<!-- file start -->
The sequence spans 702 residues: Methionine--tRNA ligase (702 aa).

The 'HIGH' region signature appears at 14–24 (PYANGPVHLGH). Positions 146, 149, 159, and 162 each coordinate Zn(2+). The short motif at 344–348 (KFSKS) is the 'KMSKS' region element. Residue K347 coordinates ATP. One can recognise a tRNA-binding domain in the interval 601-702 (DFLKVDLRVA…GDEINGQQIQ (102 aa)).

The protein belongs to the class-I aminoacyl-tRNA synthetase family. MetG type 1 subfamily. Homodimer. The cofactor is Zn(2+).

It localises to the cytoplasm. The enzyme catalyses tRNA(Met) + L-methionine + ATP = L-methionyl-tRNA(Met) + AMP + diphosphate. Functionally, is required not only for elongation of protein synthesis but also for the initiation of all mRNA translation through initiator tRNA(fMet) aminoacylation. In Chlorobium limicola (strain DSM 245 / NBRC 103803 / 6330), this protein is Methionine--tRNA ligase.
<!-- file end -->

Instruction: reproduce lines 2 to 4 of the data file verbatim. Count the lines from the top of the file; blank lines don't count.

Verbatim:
The 'HIGH' region signature appears at 14–24 (PYANGPVHLGH). Positions 146, 149, 159, and 162 each coordinate Zn(2+). The short motif at 344–348 (KFSKS) is the 'KMSKS' region element. Residue K347 coordinates ATP. One can recognise a tRNA-binding domain in the interval 601-702 (DFLKVDLRVA…GDEINGQQIQ (102 aa)).

The protein belongs to the class-I aminoacyl-tRNA synthetase family. MetG type 1 subfamily. Homodimer. The cofactor is Zn(2+).

It localises to the cytoplasm. The enzyme catalyses tRNA(Met) + L-methionine + ATP = L-methionyl-tRNA(Met) + AMP + diphosphate. Functionally, is required not only for elongation of protein synthesis but also for the initiation of all mRNA translation through initiator tRNA(fMet) aminoacylation. In Chlorobium limicola (strain DSM 245 / NBRC 103803 / 6330), this protein is Methionine--tRNA ligase.